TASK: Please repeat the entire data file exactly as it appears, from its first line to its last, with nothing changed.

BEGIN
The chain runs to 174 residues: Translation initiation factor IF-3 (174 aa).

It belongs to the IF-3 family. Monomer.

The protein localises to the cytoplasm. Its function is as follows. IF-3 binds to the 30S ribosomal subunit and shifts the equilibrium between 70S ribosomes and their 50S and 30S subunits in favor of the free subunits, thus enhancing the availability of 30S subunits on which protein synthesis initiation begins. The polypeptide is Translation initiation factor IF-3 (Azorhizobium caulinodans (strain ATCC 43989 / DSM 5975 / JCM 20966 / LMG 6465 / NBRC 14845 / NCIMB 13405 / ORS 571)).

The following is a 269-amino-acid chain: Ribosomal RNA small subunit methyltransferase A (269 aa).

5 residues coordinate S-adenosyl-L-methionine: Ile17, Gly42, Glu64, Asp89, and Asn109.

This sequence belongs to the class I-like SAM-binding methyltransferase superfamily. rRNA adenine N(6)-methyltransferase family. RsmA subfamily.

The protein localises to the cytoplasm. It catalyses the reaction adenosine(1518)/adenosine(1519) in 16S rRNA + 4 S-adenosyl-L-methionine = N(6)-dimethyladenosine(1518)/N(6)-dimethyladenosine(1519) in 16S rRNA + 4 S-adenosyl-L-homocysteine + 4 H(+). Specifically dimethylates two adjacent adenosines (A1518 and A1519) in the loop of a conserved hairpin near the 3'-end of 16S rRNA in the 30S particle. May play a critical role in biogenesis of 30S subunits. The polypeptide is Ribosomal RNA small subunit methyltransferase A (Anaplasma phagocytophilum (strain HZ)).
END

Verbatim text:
The chain runs to 174 residues: Translation initiation factor IF-3 (174 aa).

It belongs to the IF-3 family. Monomer.

The protein localises to the cytoplasm. Its function is as follows. IF-3 binds to the 30S ribosomal subunit and shifts the equilibrium between 70S ribosomes and their 50S and 30S subunits in favor of the free subunits, thus enhancing the availability of 30S subunits on which protein synthesis initiation begins. The polypeptide is Translation initiation factor IF-3 (Azorhizobium caulinodans (strain ATCC 43989 / DSM 5975 / JCM 20966 / LMG 6465 / NBRC 14845 / NCIMB 13405 / ORS 571)).

The following is a 269-amino-acid chain: Ribosomal RNA small subunit methyltransferase A (269 aa).

5 residues coordinate S-adenosyl-L-methionine: Ile17, Gly42, Glu64, Asp89, and Asn109.

This sequence belongs to the class I-like SAM-binding methyltransferase superfamily. rRNA adenine N(6)-methyltransferase family. RsmA subfamily.

The protein localises to the cytoplasm. It catalyses the reaction adenosine(1518)/adenosine(1519) in 16S rRNA + 4 S-adenosyl-L-methionine = N(6)-dimethyladenosine(1518)/N(6)-dimethyladenosine(1519) in 16S rRNA + 4 S-adenosyl-L-homocysteine + 4 H(+). Specifically dimethylates two adjacent adenosines (A1518 and A1519) in the loop of a conserved hairpin near the 3'-end of 16S rRNA in the 30S particle. May play a critical role in biogenesis of 30S subunits. The polypeptide is Ribosomal RNA small subunit methyltransferase A (Anaplasma phagocytophilum (strain HZ)).